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What is Giardia?

Nicole Madison
By
Updated Mar 03, 2024
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Giardia, also called Giardia lamblia, is a type of single celled, flagellated protozoa. It lives in the small intestine of its host and can infect humans. This parasite also infects other vertebrates and commonly infects domestic cats.

People or animals who are infected develop a disease called giardiasis, which is marked by abdominal cramps and diarrhea. Other symptoms include nausea, vomiting, weight loss, fatigue, bloating, and flatulence. Symptoms typically last about two to six weeks. Each year, the parasite infects many individuals around the world, and it is a top, non-bacterial cause of diarrhea in North America.

Found in the fecal matter of infected humans and animals, the protozoa is typically ingested by accident. This often happens when an individual places something in his or her mouth that has come into contact with the fecal matter of an animal or human infected with the parasite. Frequently, accidental ingestion is the result of improper hand washing.

Water is another frequent route of infection. The parasite may be found in swimming pools, hot tubs, streams, ponds, rivers, and lakes that have been contaminated with feces or sewage. Often, individuals accidentally swallow contaminated water when using such bodies of water for recreational pursuits.

A person with giardiasis can spread the infection unintentionally. To avoid doing so, proper hand washing techniques should be observed after using the toilet and before eating and meal preparation. Additionally, an infected individual should avoid swimming in recreational waters for at least two weeks after symptoms have stopped.

It is possible for a person with a giardia infection to be asymptomatic, meaning that he or she exhibits no symptoms of the disease. An asymptomatic individual may still spread the parasite to others.

An infection is determined by examining the stool of the suspected host. Often, the parasite is difficult to detect and a medical professional may require several stool samples to make an accurate diagnosis. Once confirmed, infection is treated using prescription medications.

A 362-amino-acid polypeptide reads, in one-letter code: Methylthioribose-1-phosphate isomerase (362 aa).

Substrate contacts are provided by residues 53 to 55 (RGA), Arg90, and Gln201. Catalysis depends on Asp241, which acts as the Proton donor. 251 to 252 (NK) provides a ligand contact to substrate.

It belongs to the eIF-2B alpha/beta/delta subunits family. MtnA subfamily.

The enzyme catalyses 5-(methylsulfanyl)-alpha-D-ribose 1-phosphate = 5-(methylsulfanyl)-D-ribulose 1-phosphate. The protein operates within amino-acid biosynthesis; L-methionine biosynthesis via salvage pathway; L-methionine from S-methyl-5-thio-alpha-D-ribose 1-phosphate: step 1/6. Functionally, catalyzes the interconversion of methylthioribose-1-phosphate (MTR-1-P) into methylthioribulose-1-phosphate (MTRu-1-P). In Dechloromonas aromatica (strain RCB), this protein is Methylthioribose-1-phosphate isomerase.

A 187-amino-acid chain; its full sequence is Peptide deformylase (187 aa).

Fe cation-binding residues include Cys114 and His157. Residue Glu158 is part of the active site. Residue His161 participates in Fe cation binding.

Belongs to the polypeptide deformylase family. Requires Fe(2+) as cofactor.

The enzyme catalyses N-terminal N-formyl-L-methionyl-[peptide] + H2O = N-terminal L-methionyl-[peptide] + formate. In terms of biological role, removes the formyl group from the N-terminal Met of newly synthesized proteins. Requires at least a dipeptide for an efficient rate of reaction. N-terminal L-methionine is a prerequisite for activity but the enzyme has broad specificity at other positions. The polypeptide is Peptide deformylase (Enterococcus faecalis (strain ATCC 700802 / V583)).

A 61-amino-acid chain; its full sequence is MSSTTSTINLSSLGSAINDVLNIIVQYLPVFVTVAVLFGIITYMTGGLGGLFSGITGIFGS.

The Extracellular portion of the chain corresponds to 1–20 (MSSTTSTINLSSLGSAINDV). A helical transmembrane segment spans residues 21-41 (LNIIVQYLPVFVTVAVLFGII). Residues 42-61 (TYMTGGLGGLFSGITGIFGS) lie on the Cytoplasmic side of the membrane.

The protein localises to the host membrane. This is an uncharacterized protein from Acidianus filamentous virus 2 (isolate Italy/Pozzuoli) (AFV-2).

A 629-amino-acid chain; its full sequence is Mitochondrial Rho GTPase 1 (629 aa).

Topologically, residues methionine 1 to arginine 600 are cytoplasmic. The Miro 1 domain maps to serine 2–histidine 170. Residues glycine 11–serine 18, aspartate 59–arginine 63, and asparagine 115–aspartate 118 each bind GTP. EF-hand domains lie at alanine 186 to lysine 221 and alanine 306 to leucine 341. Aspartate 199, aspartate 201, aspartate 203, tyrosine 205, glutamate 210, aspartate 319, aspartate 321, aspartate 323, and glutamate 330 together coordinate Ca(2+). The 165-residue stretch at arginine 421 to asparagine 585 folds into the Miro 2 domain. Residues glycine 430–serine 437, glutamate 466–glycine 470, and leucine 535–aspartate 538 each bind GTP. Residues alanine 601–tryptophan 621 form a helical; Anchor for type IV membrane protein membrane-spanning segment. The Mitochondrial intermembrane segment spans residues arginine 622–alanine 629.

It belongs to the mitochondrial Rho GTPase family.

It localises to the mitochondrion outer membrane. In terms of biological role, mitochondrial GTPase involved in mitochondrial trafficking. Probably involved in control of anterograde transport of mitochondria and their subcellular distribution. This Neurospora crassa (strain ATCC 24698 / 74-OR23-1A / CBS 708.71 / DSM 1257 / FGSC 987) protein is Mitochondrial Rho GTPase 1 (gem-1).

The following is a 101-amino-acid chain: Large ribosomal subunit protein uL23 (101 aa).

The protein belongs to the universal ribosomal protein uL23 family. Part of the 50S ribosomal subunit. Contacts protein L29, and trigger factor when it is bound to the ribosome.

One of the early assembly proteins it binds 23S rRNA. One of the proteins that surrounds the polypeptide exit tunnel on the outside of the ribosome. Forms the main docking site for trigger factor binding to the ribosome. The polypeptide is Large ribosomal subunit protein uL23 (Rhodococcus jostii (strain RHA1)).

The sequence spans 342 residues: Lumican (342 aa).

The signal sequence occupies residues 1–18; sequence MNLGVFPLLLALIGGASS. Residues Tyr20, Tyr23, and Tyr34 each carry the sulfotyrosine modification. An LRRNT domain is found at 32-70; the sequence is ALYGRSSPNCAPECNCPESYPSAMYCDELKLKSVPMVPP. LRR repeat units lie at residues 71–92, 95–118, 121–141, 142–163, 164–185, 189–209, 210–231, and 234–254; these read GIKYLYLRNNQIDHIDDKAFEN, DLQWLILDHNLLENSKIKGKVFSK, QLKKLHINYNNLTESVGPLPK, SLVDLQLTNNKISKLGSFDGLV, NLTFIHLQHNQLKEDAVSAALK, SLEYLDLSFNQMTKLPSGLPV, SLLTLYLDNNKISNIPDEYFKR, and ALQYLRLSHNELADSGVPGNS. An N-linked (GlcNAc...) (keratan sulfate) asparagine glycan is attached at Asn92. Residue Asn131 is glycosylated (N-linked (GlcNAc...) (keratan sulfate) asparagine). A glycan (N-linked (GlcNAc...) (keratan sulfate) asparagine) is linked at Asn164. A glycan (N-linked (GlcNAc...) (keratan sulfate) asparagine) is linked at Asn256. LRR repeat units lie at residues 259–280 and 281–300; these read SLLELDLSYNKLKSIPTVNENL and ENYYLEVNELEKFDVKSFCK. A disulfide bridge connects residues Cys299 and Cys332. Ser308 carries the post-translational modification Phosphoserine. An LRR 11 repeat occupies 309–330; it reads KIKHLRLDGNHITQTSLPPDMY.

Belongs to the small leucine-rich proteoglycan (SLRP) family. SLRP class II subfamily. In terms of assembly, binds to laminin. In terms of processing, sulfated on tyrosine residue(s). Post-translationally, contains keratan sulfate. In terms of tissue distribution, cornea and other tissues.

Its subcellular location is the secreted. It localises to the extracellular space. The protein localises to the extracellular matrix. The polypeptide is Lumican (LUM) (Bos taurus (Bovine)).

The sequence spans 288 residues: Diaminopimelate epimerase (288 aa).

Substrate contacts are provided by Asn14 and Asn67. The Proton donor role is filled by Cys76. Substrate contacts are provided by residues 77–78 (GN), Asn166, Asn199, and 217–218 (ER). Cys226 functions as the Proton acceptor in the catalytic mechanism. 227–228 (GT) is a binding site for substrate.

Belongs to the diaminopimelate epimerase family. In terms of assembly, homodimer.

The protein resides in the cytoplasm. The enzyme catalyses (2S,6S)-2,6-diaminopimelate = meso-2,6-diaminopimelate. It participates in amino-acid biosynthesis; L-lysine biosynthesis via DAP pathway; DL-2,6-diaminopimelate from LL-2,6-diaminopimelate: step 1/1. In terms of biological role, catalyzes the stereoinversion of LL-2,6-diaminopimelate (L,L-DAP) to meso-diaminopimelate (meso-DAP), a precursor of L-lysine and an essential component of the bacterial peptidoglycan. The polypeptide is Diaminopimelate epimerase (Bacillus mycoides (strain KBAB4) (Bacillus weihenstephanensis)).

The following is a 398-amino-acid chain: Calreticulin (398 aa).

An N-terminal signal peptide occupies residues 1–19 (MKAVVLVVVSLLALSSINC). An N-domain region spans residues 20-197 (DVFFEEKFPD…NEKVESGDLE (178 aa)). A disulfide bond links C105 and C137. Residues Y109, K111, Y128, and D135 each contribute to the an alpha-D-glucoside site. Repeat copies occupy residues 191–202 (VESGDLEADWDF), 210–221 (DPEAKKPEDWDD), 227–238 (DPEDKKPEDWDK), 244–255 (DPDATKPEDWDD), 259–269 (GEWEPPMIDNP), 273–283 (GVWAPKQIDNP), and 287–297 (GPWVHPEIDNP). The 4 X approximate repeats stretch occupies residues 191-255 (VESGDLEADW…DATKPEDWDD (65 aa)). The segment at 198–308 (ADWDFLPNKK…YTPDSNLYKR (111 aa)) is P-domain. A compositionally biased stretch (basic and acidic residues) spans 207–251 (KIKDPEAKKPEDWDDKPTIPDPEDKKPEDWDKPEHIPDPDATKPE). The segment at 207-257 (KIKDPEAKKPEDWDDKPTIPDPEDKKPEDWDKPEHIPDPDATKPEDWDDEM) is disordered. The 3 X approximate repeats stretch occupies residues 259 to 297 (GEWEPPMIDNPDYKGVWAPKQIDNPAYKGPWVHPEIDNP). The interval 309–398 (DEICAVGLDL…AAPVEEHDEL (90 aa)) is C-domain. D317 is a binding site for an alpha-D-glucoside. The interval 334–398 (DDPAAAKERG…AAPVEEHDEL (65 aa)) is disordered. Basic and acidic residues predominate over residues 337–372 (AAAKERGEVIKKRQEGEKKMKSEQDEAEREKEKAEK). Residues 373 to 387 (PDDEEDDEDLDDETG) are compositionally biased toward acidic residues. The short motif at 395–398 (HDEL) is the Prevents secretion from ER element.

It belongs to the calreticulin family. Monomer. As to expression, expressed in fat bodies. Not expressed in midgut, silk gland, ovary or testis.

To prevent infection, proper hand washing is key. It is also imperative to avoid swallowing water used for recreation. People shouldn't drink untreated water from lakes, ponds, streams, and shallow wells. Furthermore, it is wise to avoid drinking water and using untreated ice in countries in which the water supply is questionable.

In particular, campers may be at increased risk for consuming giardia. Scientists believe this happens when campers drink stream water contaminated with animal or human feces. To avoid infection, water obtained from untreated wilderness sources should always be boiled. Additionally, there are filters available that are effective at removing the parasite from water.

The Health Board is dedicated to providing accurate and trustworthy information. We carefully select reputable sources and employ a rigorous fact-checking process to maintain the highest standards. To learn more about our commitment to accuracy, read our editorial process.
Nicole Madison
By Nicole Madison , Writer
Nicole Madison's love for learning inspires her work as a The Health Board writer, where she focuses on topics like homeschooling, parenting, health, science, and business. Her passion for knowledge is evident in the well-researched and informative articles she authors. As a mother of four, Nicole balances work with quality family time activities such as reading, camping, and beach trips.

Discussion Comments

By anon319300 — On Feb 12, 2013

My brother is confined in the hospital for one week now because he defecated bright red blood. The doctor can't find where the blood is coming from. He has already undergone an endoscopy and colonoscopy. What disease could this be? Please help us.

By roxytalks — On Feb 20, 2011

Do giardia symptoms ever last for a shorter time than two weeks? It seems like if it did, it would be very easy to assume you had just a regular stomach bug, and you may not even know you had this parasite that you could spread to others.

I guess the point is to always wash your hands good and make sure you aren't doing anything that could spread an illness or a parasite to other people.

By upnorth31 — On Feb 18, 2011

I have a friend who always stops to drink from streams when we are hiking in the woods. I have always been nervous about it, so I haven't tried it. He's convinced there's nothing wrong with it because it has never caused him any problems before.

Even though knowing about it would be enough to make me stop drinking from streams, I doubt it will even phase him when I tell him. I'll make sure to let him know what the symptoms of giardia are too. It may be information he has use of in the future if he doesn't change his ways!

By anon37497 — On Jul 20, 2009

My 2 year old son is suffering from Giardia. Preliminary he is treated with Tinidikon. Please suggest what needs to be done and what are easily available drugs in the Indian market.

Nicole Madison

Nicole Madison

Writer

Nicole Madison's love for learning inspires her work as a The Health Board writer, where she focuses on topics like...
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